Blood Test Could Improve Diagnosis of Depression

By: Michael Ferguson
Thursday, April 30, 2015

Researchers may have developed a blood test to diagnose depression in adults.

For the roughly 25 million American adults who the National Alliance on Mental Illness estimates are affected by major depressive disorder (MDD) annually, the prospect of more accurate diagnosis is a boon. If further clinical trials confirm its viability, the first objective diagnostic tool for MDD may soon become ubiquitous in primary care offices.

Eva E. Redei, PhD, David L. Stein Professor of Psychiatry in the Department of Psychiatry and Behavioral Sciences at Northwestern University’s Feinberg School of Medicine, along with a team of researchers at the school, developed the blood test.

“When there is suspicion of a cardiovascular disease, several tests are done to know the degree and nature of it,” Redei says. “Hopefully, it will be the same for depression.”

Adding the test to a primary care physician’s armamentarium could potentially improve MDD care in the same way blood tests and statins revolutionized cardiovascular care.

“Any indication for depression in a clinical environment could prompt the health professional to order a blood test for MDD,” Redei says. “Then the results, together with all the other information obtained, would be interpreted by the health professional — just like for any other medical [condition].”

Diagnostic Challenge

Without such a tool, psychiatrists rely on patients’ self-reports for diagnoses. But because many symptoms associated with MDD can also be evidence of other psychiatric conditions and self-reports are far from definitive proof, diagnosis is essentially left to a mental health professional’s judgment.

“Depression is an illness, just like other illnesses. It can be objectively diagnosed. A non-psychiatrist can be helped by this objective test as well, as we know that depressed patients are seeing more physicians more times than non-depressed patients.”
— Eva E. Redei, PhD, David L. Stein Professor of Psychiatry in the Department of Psychiatry and Behavioral Sciences at Northwestern University’s Feinberg School of Medicine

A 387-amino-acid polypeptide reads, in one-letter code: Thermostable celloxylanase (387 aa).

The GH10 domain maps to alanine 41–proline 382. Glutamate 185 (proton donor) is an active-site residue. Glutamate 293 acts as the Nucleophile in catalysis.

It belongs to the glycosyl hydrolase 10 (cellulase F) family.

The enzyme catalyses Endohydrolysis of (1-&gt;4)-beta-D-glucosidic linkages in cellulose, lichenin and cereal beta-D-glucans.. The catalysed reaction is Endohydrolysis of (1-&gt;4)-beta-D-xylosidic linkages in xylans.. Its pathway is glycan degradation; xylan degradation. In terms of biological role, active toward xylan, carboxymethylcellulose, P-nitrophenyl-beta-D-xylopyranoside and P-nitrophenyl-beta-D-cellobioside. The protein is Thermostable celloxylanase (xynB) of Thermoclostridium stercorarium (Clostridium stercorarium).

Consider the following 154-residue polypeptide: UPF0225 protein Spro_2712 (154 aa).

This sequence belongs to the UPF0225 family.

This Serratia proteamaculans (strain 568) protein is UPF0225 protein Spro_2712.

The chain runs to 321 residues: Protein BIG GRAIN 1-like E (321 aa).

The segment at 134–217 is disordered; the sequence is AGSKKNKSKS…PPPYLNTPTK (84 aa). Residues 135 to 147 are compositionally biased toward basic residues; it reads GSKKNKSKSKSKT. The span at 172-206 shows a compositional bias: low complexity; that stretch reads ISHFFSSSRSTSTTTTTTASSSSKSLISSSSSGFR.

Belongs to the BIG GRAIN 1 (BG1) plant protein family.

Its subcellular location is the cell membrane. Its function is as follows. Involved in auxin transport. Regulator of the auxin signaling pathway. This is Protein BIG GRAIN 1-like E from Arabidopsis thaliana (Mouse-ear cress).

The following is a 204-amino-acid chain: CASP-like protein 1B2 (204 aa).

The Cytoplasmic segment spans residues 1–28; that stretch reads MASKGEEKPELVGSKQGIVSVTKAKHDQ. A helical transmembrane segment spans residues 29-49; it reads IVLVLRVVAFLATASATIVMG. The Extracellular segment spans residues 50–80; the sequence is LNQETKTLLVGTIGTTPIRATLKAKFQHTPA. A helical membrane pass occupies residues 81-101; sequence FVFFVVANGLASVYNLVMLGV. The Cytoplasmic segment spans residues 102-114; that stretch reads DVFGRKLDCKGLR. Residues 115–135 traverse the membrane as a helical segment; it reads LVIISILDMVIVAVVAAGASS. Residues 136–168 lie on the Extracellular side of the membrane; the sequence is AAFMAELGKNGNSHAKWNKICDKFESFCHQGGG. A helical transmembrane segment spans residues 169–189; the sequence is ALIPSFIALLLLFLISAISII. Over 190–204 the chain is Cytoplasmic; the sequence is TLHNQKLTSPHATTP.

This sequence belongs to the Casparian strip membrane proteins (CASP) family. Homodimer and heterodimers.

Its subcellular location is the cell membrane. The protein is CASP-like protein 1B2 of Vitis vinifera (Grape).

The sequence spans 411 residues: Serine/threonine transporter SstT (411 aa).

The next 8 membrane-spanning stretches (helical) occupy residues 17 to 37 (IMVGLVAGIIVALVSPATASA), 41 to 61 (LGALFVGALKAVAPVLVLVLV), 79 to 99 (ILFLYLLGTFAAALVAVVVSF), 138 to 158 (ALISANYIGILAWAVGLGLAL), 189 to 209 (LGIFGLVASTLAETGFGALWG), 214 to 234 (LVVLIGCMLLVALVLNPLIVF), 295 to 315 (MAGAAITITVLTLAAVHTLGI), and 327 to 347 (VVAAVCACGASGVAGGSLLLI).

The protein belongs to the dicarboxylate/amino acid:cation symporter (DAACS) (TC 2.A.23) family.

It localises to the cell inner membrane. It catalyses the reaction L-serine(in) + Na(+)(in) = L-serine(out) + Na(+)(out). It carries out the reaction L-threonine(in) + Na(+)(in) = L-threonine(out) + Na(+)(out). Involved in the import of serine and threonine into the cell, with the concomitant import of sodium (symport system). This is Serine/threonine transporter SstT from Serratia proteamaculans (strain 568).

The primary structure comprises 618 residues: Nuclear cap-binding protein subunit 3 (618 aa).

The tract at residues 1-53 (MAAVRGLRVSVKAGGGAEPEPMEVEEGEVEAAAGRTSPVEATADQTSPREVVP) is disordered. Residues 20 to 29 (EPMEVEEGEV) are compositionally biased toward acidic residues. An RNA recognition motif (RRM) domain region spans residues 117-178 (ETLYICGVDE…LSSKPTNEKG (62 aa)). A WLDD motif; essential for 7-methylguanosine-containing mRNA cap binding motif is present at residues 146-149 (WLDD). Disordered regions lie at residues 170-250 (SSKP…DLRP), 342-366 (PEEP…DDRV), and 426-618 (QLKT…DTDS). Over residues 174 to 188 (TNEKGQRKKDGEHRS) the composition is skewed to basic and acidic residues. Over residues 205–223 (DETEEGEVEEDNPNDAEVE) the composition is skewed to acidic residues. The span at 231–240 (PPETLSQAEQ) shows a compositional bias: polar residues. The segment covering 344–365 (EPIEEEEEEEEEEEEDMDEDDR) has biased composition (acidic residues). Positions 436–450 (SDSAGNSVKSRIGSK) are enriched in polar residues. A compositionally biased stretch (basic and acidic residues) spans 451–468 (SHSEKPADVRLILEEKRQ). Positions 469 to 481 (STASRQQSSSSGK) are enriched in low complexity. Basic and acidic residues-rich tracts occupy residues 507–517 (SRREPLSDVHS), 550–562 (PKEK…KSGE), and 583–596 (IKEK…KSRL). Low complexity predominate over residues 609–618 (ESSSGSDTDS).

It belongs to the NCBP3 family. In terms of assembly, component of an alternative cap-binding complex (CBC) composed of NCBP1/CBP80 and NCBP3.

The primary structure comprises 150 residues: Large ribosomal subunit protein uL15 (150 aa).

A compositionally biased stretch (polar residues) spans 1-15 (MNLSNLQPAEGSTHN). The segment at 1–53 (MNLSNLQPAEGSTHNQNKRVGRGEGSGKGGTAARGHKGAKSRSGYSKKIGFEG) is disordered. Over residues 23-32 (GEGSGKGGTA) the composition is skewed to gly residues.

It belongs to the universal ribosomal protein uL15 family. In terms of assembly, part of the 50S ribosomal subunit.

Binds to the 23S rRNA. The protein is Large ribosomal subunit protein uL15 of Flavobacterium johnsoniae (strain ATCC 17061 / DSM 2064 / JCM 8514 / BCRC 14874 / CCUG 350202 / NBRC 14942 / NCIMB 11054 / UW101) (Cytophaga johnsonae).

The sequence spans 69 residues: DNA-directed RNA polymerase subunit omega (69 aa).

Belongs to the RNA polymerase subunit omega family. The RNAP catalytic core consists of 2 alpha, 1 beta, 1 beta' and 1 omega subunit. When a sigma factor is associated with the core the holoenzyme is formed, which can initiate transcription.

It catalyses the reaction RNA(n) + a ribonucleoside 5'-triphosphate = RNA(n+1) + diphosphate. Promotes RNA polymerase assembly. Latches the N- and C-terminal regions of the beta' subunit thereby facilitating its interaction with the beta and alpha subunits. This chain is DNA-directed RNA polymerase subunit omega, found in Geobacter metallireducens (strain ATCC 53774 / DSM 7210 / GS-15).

“Current methods are based on a scripted psychiatric interview with the patient and [depend on] the psychiatrist’s or psychologist’s expertise to interpret the patient’s behavior,” Redei says. “So, if the patient is not able or willing to describe the symptoms, and/or the health professional does not have extensive knowledge of the illness, depression would be over- or under-diagnosed.”

Clinicians have long recognized the limitations of existing diagnostic approaches. For instance, addressing diagnosis of depression among patients with advanced metastatic cancer, a September 2000 article in Postgraduate Medical Journal noted: “[U]p to 80% of the psychological and psychiatric morbidity which develops in cancer patients goes unrecognised and untreated. One of the main difficulties in establishing a diagnosis of an illness where there are no biological markers, physical signs, or diagnostics tests is deciding what can be called ‘appropriate sadness’ as patients approach the end of life and what is a depressive illness.”

Predictive Potential

The newly developed blood test measures the level of nine RNA markers that were found to be significantly different at baseline between participants in the control group and those who had previously been independently diagnosed with MDD. Identifying the range within which RNA markers typically register in healthy patients enables psychiatrists to diagnose MDD with the blood test — similar to diagnosing high cholesterol or diabetes.

Over an 18-week period, depressed participants in the study underwent cognitive behavioral therapy (CBT) sessions in person and by phone. CBT is often used along with medications and, in severe cases, electroconvulsive therapy. Researchers tracked the RNA marker levels throughout and found that changes in three markers correlated with positive response to therapy.

Some patients did not respond to CBT, and researchers returned to baseline RNA marker levels to evaluate whether there was evidence that the test could also serve as a predictor of therapeutic success. They found that it did, as patients who responded positively to CBT had a distinct pattern of marker levels.

The new blood test may offer psychiatrists the opportunity to more individually craft treatment plans for patients with MDD and potentially increase the efficacy of therapy.

Further Applications

In addition, the test’s evaluative capabilities might reach beyond CBT success rates. Three RNA markers are concentrated in a specific way in depressed patients — regardless of the resolution of MDD after therapy.

“Three blood markers showed depressed levels in some of the patients, even after they remitted,” Redei says. “That suggested that these markers show susceptibility to depression, and that patients showing these patterns may likely have another episode of MDD. [These patients] should be closely monitored, and perhaps treated with psychotherapy or antidepressants, as is frequently done in patients with recurrent depression. However, if these markers are confirmed, they could identify patients with susceptibility even before the next episode occurs.”

Redei, who previously developed a similar blood test to identify MDD in teenagers, expanded the demographics in this study, enrolling patients between 23 and 83 years old. The three markers that differed between control participants and patients with MDD in the team’s current study also differed in the study geared to teens, confirming the role of the markers in pathological processes associated with depressed moods.

Redei and her team plan to expand study populations and determine whether the test can differentiate between unipolar MDD and bipolar depression.